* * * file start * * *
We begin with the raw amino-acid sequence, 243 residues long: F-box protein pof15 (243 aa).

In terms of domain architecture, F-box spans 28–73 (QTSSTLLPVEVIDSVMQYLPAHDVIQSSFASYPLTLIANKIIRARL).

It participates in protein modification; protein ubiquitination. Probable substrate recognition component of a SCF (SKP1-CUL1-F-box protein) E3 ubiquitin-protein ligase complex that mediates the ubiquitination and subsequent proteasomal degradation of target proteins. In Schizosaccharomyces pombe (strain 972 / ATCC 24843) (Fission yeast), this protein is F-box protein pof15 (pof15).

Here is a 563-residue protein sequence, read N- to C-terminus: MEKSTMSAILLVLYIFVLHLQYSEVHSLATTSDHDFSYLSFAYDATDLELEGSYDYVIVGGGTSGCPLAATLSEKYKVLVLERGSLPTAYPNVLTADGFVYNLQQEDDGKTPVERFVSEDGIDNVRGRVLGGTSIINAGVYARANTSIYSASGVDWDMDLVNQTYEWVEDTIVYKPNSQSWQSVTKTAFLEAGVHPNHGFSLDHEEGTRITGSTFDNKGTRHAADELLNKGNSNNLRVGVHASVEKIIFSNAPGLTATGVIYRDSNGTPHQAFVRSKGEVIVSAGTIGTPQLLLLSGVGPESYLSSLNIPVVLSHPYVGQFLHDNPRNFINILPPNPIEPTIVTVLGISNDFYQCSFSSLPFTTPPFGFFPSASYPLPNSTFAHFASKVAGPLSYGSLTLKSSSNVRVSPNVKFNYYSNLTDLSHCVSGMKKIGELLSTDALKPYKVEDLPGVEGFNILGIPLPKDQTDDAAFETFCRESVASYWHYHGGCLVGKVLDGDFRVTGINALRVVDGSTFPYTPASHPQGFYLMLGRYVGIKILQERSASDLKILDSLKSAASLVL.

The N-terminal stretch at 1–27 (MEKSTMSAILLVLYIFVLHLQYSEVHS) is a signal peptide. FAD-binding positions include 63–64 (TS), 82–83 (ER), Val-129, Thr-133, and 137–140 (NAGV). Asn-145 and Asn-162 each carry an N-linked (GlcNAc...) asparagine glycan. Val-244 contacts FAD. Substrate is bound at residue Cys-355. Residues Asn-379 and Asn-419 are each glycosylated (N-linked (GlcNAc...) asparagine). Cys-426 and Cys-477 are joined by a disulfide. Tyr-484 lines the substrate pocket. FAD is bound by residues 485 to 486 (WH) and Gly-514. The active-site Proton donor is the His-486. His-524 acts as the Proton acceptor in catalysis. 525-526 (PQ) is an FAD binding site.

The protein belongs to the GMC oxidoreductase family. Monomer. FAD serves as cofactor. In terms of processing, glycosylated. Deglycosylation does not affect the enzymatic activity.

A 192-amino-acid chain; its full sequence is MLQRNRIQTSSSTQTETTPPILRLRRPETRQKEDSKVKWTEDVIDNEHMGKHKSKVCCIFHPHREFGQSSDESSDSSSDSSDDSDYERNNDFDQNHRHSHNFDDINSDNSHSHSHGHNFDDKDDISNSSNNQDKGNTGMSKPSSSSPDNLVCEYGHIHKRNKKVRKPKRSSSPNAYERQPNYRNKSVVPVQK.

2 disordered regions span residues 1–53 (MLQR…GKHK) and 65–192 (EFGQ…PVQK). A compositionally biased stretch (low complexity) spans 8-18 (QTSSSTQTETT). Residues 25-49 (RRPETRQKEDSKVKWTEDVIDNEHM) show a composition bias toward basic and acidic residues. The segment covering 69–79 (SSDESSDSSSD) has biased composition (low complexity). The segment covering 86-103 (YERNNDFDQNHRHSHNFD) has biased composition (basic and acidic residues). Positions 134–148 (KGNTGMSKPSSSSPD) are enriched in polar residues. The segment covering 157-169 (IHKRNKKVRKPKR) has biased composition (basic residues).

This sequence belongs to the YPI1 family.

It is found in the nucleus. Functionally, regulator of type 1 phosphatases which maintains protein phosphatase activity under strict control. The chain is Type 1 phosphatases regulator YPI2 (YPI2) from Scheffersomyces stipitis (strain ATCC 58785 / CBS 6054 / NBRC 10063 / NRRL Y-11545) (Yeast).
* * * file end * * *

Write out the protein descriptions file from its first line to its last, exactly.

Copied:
We begin with the raw amino-acid sequence, 243 residues long: F-box protein pof15 (243 aa).

In terms of domain architecture, F-box spans 28–73 (QTSSTLLPVEVIDSVMQYLPAHDVIQSSFASYPLTLIANKIIRARL).

It participates in protein modification; protein ubiquitination. Probable substrate recognition component of a SCF (SKP1-CUL1-F-box protein) E3 ubiquitin-protein ligase complex that mediates the ubiquitination and subsequent proteasomal degradation of target proteins. In Schizosaccharomyces pombe (strain 972 / ATCC 24843) (Fission yeast), this protein is F-box protein pof15 (pof15).

Here is a 563-residue protein sequence, read N- to C-terminus: MEKSTMSAILLVLYIFVLHLQYSEVHSLATTSDHDFSYLSFAYDATDLELEGSYDYVIVGGGTSGCPLAATLSEKYKVLVLERGSLPTAYPNVLTADGFVYNLQQEDDGKTPVERFVSEDGIDNVRGRVLGGTSIINAGVYARANTSIYSASGVDWDMDLVNQTYEWVEDTIVYKPNSQSWQSVTKTAFLEAGVHPNHGFSLDHEEGTRITGSTFDNKGTRHAADELLNKGNSNNLRVGVHASVEKIIFSNAPGLTATGVIYRDSNGTPHQAFVRSKGEVIVSAGTIGTPQLLLLSGVGPESYLSSLNIPVVLSHPYVGQFLHDNPRNFINILPPNPIEPTIVTVLGISNDFYQCSFSSLPFTTPPFGFFPSASYPLPNSTFAHFASKVAGPLSYGSLTLKSSSNVRVSPNVKFNYYSNLTDLSHCVSGMKKIGELLSTDALKPYKVEDLPGVEGFNILGIPLPKDQTDDAAFETFCRESVASYWHYHGGCLVGKVLDGDFRVTGINALRVVDGSTFPYTPASHPQGFYLMLGRYVGIKILQERSASDLKILDSLKSAASLVL.

The N-terminal stretch at 1–27 (MEKSTMSAILLVLYIFVLHLQYSEVHS) is a signal peptide. FAD-binding positions include 63–64 (TS), 82–83 (ER), Val-129, Thr-133, and 137–140 (NAGV). Asn-145 and Asn-162 each carry an N-linked (GlcNAc...) asparagine glycan. Val-244 contacts FAD. Substrate is bound at residue Cys-355. Residues Asn-379 and Asn-419 are each glycosylated (N-linked (GlcNAc...) asparagine). Cys-426 and Cys-477 are joined by a disulfide. Tyr-484 lines the substrate pocket. FAD is bound by residues 485 to 486 (WH) and Gly-514. The active-site Proton donor is the His-486. His-524 acts as the Proton acceptor in catalysis. 525-526 (PQ) is an FAD binding site.

The protein belongs to the GMC oxidoreductase family. Monomer. FAD serves as cofactor. In terms of processing, glycosylated. Deglycosylation does not affect the enzymatic activity.

A 192-amino-acid chain; its full sequence is MLQRNRIQTSSSTQTETTPPILRLRRPETRQKEDSKVKWTEDVIDNEHMGKHKSKVCCIFHPHREFGQSSDESSDSSSDSSDDSDYERNNDFDQNHRHSHNFDDINSDNSHSHSHGHNFDDKDDISNSSNNQDKGNTGMSKPSSSSPDNLVCEYGHIHKRNKKVRKPKRSSSPNAYERQPNYRNKSVVPVQK.

2 disordered regions span residues 1–53 (MLQR…GKHK) and 65–192 (EFGQ…PVQK). A compositionally biased stretch (low complexity) spans 8-18 (QTSSSTQTETT). Residues 25-49 (RRPETRQKEDSKVKWTEDVIDNEHM) show a composition bias toward basic and acidic residues. The segment covering 69–79 (SSDESSDSSSD) has biased composition (low complexity). The segment covering 86-103 (YERNNDFDQNHRHSHNFD) has biased composition (basic and acidic residues). Positions 134–148 (KGNTGMSKPSSSSPD) are enriched in polar residues. The segment covering 157-169 (IHKRNKKVRKPKR) has biased composition (basic residues).

This sequence belongs to the YPI1 family.

It is found in the nucleus. Functionally, regulator of type 1 phosphatases which maintains protein phosphatase activity under strict control. The chain is Type 1 phosphatases regulator YPI2 (YPI2) from Scheffersomyces stipitis (strain ATCC 58785 / CBS 6054 / NBRC 10063 / NRRL Y-11545) (Yeast).